Breaking Tradition

Breaking Tradition

Model Ivan Fahy with his very proud mother on his graduation day.

I’m the boy that graduated in high heels. Yes, him. I’m Ivan Fahy. I’m an androgynous model, a gender and LGBT activist, and a recent graduate of Psychology and Sociology & Politics.

I decided to graduate in high heels simply because I wanted to and my graduation day was exactly that – mine – so I would exercise autonomy and decide by myself, for myself, what I would wear.

I wore what expresses my being; high heels, skinny jeans and a Britney Spears t-shirt because she is my favourite singer. I also wanted to take a stance in support of all the transgender and gender non-conforming students in Galway, Ireland and the world.

Looking around the Bailey Allen Hall on graduation day, what do you see? You see everything ‘typical’ and heteronormative; boys in suits, girls in dresses, Mammy and Daddy in tow.

Where is LGBT visibility? Where is diversity? Everyone dresses normatively, something tradition demands. This tradition forces you to pay for and wear a gown, forces you to wear a graduation cap if you are female (because your education is being traditionally capped), and forces us to abide by gender and social norms.

Such tradition prevents me and others like myself from being ourselves. Such tradition reflects sexism, homophobia and transphobia. Such tradition rejects the diversity within humanity.

Therefore, I wore my high heels to get everyone thinking. My high heels are my tool of activism. They attract attention. They force people to think and to question, but only because I, a human born male, wear them.

They wouldn’t have such an impact on the feet of a woman. They’d be barely noticed. Yet, when I wear high heels, it’s all people see and remember.

I look forward to the day when a male in high heels isn’t so shocking, but right now it is, but only because gender and its expression is so restrictively understood, and we only have ourselves and those before us to blame.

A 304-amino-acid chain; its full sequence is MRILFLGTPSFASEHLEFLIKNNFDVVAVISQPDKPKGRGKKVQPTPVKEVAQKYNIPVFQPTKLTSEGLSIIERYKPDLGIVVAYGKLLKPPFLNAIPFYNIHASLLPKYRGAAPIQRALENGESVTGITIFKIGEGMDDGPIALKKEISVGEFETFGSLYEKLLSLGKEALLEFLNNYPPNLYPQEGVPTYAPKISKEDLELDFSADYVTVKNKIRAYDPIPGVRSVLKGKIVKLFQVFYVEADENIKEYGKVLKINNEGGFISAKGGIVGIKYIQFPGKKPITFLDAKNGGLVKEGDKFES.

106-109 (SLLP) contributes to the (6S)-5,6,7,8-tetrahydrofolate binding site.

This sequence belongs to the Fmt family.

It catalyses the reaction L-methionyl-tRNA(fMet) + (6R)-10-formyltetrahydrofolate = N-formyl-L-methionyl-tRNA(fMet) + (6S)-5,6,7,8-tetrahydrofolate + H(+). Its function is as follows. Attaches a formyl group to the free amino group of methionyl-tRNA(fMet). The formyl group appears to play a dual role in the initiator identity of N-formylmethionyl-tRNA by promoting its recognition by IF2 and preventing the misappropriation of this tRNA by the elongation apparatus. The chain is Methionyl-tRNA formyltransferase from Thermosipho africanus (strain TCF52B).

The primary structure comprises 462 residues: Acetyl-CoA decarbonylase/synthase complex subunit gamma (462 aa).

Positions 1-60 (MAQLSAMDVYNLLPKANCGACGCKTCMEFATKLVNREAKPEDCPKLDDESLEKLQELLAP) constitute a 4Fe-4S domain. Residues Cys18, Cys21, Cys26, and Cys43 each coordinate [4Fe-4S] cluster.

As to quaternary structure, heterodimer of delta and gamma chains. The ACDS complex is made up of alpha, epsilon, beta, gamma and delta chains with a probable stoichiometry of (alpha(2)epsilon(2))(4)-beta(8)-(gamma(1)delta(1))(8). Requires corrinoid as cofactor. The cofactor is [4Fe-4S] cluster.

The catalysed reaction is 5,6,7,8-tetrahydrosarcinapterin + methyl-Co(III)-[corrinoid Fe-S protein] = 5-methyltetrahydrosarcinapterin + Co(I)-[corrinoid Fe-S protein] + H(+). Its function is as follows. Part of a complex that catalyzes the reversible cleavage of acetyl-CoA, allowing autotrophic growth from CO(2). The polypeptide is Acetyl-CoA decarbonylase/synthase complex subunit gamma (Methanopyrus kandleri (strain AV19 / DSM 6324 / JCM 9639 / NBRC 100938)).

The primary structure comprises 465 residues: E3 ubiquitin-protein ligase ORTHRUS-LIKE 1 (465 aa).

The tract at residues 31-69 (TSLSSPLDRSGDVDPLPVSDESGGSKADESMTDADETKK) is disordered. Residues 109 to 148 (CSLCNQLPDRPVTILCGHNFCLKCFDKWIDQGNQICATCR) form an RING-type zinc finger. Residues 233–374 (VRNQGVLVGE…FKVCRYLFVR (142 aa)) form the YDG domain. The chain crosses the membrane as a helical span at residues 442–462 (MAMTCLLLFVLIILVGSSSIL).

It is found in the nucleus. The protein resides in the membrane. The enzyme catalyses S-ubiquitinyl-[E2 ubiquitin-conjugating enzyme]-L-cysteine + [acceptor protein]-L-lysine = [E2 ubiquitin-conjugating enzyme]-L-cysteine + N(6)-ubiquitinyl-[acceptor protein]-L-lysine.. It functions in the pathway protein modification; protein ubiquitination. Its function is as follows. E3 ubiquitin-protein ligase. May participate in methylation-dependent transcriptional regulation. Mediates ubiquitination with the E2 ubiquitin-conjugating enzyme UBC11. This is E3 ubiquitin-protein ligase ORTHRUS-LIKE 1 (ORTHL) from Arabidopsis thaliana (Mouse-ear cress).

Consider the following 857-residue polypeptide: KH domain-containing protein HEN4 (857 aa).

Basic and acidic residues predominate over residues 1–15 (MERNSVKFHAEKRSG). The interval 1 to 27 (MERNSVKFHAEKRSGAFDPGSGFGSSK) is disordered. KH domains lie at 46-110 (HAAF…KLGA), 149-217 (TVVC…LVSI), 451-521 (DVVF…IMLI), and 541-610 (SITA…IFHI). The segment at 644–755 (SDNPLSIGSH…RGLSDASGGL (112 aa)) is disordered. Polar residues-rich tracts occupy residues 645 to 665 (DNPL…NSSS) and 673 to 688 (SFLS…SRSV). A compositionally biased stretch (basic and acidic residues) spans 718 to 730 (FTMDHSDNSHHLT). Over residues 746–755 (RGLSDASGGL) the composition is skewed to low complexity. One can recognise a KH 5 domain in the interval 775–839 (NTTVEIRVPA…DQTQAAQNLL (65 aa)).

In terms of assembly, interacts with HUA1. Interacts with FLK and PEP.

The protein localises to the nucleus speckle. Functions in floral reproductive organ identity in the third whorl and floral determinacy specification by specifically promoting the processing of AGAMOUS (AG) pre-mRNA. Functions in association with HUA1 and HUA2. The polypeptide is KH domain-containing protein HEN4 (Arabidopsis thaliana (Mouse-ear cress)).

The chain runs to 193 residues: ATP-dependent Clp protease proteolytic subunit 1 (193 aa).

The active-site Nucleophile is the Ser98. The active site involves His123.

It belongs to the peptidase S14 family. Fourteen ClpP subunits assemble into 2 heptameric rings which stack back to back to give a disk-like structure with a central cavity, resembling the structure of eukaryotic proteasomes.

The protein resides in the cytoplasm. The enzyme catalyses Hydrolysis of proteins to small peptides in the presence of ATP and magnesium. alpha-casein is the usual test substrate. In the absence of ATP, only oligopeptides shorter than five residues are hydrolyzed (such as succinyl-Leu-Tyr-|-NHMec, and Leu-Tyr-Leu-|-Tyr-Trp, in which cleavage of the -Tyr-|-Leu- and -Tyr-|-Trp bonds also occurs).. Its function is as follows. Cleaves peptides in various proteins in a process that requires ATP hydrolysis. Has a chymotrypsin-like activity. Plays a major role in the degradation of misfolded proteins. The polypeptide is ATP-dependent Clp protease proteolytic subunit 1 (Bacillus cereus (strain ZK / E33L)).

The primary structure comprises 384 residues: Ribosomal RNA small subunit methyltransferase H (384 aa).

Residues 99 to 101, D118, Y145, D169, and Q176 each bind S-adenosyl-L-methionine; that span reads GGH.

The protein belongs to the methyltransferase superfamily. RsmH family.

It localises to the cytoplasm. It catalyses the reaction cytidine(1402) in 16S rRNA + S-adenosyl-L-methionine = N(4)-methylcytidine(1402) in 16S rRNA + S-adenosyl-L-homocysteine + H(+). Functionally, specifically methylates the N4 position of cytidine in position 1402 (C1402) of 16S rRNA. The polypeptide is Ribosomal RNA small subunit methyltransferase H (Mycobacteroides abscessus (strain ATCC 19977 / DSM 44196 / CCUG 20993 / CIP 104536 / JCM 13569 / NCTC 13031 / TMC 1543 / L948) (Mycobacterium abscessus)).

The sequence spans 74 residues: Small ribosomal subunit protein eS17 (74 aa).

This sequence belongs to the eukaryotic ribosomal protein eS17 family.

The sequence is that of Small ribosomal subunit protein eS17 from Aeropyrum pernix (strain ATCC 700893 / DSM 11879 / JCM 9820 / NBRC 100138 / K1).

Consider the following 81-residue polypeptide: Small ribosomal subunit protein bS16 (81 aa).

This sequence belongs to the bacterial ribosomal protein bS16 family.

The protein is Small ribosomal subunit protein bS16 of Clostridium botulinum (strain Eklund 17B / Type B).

Society isn’t to blame for we create and maintain society. Gender is beautiful. Norms and traditions constructed by humans hide its beauty. Gender norms and gender policing restrict human potential. They, if allowed, will hold you back. They will hold you back from living the life you want to live and from loving the people you want to love.

We need to protest against these gender norms and this is done most effectively by living your life openly, proudly and visibly.

I studied hard for three years and I was not going to conform and dress ‘traditionally’ on my well-deserved graduation day. What for anyway? For the strangers in the room? For the heads of the university?

We care too much – way too much – about what others think. Also, my androgynous modelling and expression of gender isn’t something that exists only online or in fashion magazines; it exists where I decide.

My androgyny will not be confined to ‘appropriate’ spaces. It will not be hidden, shamed, condemned or censored. By being myself in the graduation public space, I broke graduation tradition.

I hope this results in people dressing exactly how they want to in all future graduations. I hope I may have encouraged and inspired others to feel confident and secure in graduating how they personally want.

I was taken aback by all the love and support I have received in person and online. This love and support was very much needed and hugely appreciated. Nobody wants to live in a boring and closed society, so we need to positively reinforce and support those that live proudly as themselves.

We all have LGBT (lesbian, gay, bisexual and transgender) friends and family members, and we may be LGBT ourselves, so we must all stand up for diversity and equality.

I want to thank everyone who showed me love and support on my Facebook page (nearly 1,000 of ye). Ireland is becoming more accepting, and soon we will all vote in the referendum on marriage equality.

It is crucial that everyone is registered and goes to vote (the deadline for registration is November 25th 2014). I would like to end this piece with an empowering quotation; ”Why fit in when you were born to stand out?”

Please check out my androgynous modelling and LGBT activism Facebook page and click ‘Like’:

Thank you very much!

By Ivan Fahy

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